Thursday, March 5, 2020
6:30 PM – 8:00 PM
Brimming with gorgeous photography and rich stories on the tales of nature within the Sourlands, this new book by beloved naturalist and photographer, Jim Amon, illustrates how much we have to learn from nature and all its inspiration. Each section- plants, animals, and principles- engages and encourages readers to observe the mystery and beauty of the natural world around them, with the potential to learn a fun fact or three! Whether you are an avid naturalist yourself or new to enjoying the beauty of the natural world, you'll find endless inspiration and enjoyment in Seeing the Sourlands. Presentation, Q&A, and opportunity to purchase the book (all sales benefit the Sourland Conservancy).
To fend off seasonal affective disorder (SAD) and get some fresh air, Bhavna and I decided that in 2019 we would find our way outside despite both hating the cold. We joined the REI co-op, bought some base layers and new jackets, hiking boots, etc. After three months of staying indoors drinking craft ales, I start to look and feel "round", especially in my mid-section.
One of the perks of joining the REI Co-op is that we get access to hammocking, hiking, biking courses etc. This past weekend Bhavana and I signed up for a beginner's hike, the Hike and Hops at St. Michael's Farm Preserve. The Lawrenceville REI Co-op organised this hike. When we awoke that morning, Bhavna and I were sure REI would cancel the walk. It had rained the night before, and the warmer air temp was melting the snow. We expected the trail would be too wet to hike. It was too wet but not so much to cancel the hike. We layered up and drove to the trailhead on Princeton Avenue to find a group of about eight people waiting in the parking lot.
Some history on the property is provided by the D&R Greenway Land Trust.
Now over 400 acres, the St. Michael's property, which was preserved in 2010 and expanded in 2017, is an expanse of farm fields and forests on the edge of Hopewell Borough. From many parts of this preserve, the visitor has long views, lending the preserve a wonderful expansiveness which promotes a sense of well-being in anyone who walks its many farm roads and paths. From 1896 until 1973 this was the home of St. Michael’s Orphanage and Industrial School which was operated by the Catholic Diocese of Trenton. After the orphanage was closed, the building where the children lived and went to school was torn down and most of the land was leased to a local farmer. Before the diocese divested themselves of the property through development they offered one last chance for preservation if D&R Greenway could raise the funds to purchase the property. Over $11 million was raised, and in 2010 D&R Greenway succeeded in purchasing the land through a public/private partnership. It is now preserved as open space forever. The largest amount of the $11M purchase price for this property came from the State farmland preservation program. Six miles of farm roads provide walking trails throughout the preserve.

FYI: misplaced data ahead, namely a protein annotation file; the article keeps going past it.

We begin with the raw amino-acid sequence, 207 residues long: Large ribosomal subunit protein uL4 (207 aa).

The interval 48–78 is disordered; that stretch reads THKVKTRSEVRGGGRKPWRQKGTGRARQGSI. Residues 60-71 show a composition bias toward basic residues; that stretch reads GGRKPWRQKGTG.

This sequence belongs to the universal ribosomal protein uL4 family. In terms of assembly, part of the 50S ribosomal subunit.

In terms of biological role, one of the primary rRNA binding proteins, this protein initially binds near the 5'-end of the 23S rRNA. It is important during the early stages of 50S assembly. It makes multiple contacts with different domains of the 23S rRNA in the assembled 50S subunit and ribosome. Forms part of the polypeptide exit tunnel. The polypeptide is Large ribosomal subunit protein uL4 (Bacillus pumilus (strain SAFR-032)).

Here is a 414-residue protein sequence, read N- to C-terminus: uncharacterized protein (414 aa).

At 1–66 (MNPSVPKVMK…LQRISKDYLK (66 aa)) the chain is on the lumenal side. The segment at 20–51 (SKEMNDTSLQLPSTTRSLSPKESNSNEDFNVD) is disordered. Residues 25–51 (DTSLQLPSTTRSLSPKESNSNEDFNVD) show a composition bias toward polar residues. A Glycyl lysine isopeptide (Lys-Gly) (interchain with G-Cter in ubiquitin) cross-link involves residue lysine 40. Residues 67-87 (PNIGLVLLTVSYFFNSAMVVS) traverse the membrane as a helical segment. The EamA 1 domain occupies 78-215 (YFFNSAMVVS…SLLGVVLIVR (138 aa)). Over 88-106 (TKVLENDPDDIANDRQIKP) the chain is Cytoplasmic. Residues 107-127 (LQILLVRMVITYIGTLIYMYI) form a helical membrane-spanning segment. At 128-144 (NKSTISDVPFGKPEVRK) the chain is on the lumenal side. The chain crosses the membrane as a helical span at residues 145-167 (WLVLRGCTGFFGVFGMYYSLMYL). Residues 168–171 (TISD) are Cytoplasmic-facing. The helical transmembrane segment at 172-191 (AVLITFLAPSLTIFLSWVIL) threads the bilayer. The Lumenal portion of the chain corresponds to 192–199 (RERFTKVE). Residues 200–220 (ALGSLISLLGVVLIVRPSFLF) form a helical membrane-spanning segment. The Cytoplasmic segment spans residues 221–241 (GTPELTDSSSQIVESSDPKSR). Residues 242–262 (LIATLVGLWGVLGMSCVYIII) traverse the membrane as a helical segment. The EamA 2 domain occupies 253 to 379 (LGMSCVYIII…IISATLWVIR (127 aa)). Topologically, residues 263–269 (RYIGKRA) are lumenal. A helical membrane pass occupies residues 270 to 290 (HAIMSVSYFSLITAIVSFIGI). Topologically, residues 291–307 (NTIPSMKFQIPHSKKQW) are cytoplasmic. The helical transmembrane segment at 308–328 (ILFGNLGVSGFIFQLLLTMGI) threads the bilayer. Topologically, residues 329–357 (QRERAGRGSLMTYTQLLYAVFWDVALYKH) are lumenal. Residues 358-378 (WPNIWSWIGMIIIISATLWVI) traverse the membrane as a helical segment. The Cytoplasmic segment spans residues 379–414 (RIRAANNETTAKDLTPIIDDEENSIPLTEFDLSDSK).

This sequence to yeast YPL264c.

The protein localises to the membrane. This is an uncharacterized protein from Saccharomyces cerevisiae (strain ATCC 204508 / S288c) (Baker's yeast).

We met the trail guide Dan and his friend John. John lives in the area and is an educator in a local public school. Before proceeding along a soggy and muddy open field, Dan and John took turns giving an overview of the trail and history of St. Michael's Farm. We struggled to make our way back to more solid ground. Since I stopped for Bhavna to catch-up and take photos, we fell behind the rest of the group.
The trail was soggy; perhaps boggy is a better word. Our guide, Dan, had to choose alternative paths across some of the streams. On the trail, we ducked under fallen trees and scrambled over others. We forded streams with water just barely under the ankle of the shoe. Water entered Bhavna's shoes.
I'm working from home today. We both injured one out feet this weekend while on this beginner's hike. I think the issue is that we are both barefoot inside our house. We only wear shoes for work or to go hiking. For both of us, wearing shoes is an exercise in damage control. When I wear shoes outside on walks and hike along rugged terrain, my toes curl inside the shoe, trying to get a grip. This action stresses my toes. Is this the reason Westerners have such ugly feet? The feet are damaged from years of doing the opposite of what nature intended?
What made the trek worthwhile was the group's camaraderie during the hike and the post-hike Troon craft ale we drank together at the Brick Farm Tavern.
I think this image perfectly reflects the weather and the feeling Bhavana and I had while on a Hike and Hops at St. Michaels Farm Preserve. The Lawrenceville REI Co-op organized this hike. When we awoke that morning, Bhhavna and I were sure the walk would be cancelled. It has rained the night before, and the warmer air temp was melting the snow.
Read more about the hike at St. Michaels Farm Preserve.
NOTE: This photo is the last photo in this series. I am not abandoning my 52-week project. I am switching my effort and focus on the annual Dogwood 52 Week Photography Challenge. Starting with Week 11, I will post images based on the challenges in that calendar on that website.
Photo of the Week is personal photography project where I post the best image captured that week. I will post the picture at the end of the week. That will be a Sunday. I can take one or 100 photos for the week, but I will post only one, the best one.